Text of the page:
Eric Vondy Member Since May 2009 Artist Statement I took up photography in 2003 several months after moving back to Arizona. I was born and raised in Arizona and having not been to many places I took it for granted so when I moved back I began to document it. Over the years documenting turned into something different and spread beyond the boundaries of Arizona.
My drift from realistic photography began when I was screwing around in Photoshop and found that people were more interested in a manipulated photo then the realistic version of the same photo. Over the next year, my style evolved.
I call these photographs Dreamscapes. In truth I think of them more as digital art than photography. To me they evoke dream like qualities. Some people find them disturbing or haunting, I find them, for the most part, to be peaceful and comforting. Others have called them soulful and said that they each tell a story. I rarely set out to tell a story in a photo so any deeper meaning is the viewers own interpretation.
Most of the dreamscapes aren’t staged. I simply capture what is happening and then manipulate it. I used to view humans in these dreamscapes as being like humans in architectural drawings: there to represent scale or emphasize that an area is pedestrian friendly. Now that’s evolving into something where the human, now an abstract everyman, is experiencing something and we, the observer, are watching this unfold from the distance as if it were a spectator sport. However, it is up to the viewer to take meaning.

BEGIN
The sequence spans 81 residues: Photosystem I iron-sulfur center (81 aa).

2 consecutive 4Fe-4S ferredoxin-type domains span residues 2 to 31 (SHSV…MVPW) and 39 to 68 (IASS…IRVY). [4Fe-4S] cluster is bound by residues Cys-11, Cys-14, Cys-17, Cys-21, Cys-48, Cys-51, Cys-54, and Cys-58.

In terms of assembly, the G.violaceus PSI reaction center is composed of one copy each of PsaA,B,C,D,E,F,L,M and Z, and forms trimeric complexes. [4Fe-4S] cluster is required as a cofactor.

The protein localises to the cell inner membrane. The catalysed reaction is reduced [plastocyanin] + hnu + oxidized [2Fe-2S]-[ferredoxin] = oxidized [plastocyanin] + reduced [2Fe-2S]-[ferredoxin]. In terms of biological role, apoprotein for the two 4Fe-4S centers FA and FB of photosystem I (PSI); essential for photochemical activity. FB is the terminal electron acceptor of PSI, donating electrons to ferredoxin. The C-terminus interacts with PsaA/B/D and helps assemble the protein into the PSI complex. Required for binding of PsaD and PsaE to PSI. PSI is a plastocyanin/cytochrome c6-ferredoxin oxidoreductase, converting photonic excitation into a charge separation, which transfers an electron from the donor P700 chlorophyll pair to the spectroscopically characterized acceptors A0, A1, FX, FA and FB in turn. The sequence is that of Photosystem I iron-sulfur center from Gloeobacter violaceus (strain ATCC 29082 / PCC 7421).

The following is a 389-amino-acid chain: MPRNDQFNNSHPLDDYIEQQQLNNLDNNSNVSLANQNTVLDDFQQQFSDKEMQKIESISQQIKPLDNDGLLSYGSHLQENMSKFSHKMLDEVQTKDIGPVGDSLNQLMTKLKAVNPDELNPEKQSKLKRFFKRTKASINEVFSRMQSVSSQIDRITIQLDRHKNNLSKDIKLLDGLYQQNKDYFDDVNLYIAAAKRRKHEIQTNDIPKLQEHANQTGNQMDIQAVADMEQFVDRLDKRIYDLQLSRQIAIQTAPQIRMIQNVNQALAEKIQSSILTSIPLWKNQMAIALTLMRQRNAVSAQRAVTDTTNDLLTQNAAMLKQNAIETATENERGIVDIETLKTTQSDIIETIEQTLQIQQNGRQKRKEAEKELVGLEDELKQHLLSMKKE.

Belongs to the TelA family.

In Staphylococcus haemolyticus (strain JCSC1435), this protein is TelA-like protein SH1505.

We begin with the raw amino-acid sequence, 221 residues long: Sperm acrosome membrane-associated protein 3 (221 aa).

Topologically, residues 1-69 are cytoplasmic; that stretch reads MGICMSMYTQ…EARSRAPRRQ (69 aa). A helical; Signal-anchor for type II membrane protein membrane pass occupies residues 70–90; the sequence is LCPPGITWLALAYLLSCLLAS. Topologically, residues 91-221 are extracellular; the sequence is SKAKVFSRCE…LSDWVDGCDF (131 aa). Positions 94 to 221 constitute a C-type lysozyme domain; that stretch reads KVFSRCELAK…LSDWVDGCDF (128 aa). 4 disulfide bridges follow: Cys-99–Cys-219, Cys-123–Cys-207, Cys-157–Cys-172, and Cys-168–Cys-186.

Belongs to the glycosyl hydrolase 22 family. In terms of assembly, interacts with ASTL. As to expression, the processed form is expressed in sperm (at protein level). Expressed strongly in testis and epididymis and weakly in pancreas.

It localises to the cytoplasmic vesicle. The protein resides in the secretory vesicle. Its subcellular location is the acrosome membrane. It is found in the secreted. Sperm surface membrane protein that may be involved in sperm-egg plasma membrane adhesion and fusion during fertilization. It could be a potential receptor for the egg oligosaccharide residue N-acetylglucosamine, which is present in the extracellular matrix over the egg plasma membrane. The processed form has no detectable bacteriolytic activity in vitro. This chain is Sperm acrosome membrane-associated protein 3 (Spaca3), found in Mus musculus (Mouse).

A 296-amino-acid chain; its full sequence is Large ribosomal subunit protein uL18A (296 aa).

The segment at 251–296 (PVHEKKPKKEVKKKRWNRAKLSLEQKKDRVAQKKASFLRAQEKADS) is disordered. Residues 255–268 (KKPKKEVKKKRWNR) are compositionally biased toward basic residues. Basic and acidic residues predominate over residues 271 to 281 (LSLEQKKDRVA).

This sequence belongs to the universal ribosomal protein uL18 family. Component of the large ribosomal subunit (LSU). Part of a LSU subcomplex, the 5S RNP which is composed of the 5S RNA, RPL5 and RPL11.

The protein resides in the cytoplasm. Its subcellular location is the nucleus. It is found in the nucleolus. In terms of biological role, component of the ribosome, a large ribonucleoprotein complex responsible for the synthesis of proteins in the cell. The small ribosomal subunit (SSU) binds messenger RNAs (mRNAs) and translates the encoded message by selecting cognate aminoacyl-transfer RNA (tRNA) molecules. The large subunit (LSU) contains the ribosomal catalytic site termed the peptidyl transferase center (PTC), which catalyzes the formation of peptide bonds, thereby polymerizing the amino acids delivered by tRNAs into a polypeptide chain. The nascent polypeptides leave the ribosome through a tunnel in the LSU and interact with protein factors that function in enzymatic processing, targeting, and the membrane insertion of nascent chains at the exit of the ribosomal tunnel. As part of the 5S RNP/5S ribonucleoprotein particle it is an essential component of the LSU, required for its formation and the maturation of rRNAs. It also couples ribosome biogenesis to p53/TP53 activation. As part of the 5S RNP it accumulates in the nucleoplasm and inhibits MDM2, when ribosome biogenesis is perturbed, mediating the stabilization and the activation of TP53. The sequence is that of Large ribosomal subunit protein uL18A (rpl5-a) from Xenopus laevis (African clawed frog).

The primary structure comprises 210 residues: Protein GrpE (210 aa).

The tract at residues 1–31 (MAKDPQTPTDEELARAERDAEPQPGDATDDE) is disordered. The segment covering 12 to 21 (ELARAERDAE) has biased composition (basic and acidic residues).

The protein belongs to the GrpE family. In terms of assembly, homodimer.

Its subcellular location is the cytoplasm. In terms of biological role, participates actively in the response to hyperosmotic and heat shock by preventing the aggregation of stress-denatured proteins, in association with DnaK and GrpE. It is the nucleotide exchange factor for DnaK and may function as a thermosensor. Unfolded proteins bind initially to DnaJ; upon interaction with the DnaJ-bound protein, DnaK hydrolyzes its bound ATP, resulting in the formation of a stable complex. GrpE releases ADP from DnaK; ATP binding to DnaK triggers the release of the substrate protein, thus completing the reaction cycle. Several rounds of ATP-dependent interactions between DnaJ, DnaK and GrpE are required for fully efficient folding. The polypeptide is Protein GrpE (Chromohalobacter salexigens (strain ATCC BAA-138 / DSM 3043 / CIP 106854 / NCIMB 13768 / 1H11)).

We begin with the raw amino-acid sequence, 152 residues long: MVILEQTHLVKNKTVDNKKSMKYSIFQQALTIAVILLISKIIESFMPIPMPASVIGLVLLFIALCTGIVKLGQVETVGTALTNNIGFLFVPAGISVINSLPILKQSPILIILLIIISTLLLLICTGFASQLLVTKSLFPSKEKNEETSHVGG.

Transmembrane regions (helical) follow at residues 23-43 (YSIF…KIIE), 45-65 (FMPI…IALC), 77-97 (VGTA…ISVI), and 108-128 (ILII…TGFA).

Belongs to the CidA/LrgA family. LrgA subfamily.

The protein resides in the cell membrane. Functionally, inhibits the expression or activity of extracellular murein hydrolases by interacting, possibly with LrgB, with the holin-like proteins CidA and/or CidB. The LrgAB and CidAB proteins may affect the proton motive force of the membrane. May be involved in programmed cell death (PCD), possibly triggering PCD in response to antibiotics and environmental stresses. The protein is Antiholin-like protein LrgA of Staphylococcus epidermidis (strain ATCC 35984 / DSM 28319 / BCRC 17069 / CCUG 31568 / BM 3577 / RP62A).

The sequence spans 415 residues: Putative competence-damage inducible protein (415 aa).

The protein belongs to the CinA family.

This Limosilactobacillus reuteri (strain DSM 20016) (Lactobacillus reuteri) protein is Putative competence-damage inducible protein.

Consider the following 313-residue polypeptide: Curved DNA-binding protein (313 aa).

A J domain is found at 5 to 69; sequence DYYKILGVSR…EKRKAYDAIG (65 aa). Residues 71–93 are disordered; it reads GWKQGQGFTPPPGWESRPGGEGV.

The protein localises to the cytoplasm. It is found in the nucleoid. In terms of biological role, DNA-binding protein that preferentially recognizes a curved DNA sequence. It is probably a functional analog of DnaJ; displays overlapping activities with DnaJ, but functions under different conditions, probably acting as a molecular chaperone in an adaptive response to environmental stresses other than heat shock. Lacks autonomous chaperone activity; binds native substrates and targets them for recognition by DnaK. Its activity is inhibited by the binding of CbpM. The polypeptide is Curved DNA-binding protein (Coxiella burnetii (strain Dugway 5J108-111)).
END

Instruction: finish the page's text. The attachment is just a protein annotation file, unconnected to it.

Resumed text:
The technique for creating these involves layering different photos on top of each other and blending them together in Photoshop. Usually this involves a base photo (for example, a boy looking at the sea) with one or two texture photos (a rusted fence, a rain streaked window, stucco, a dusty car hood, etc...) placed upon it. It is blended together and then taken into an effects program where it is further manipulated.
My favorite photographers people like Yusef Karsh, Weegee, Julius Shulman, and Samuel Gottscho. Clearly, their style and mine are about as far apart as can be, however, their work is as fantastical and alien to me as my dreamscapes.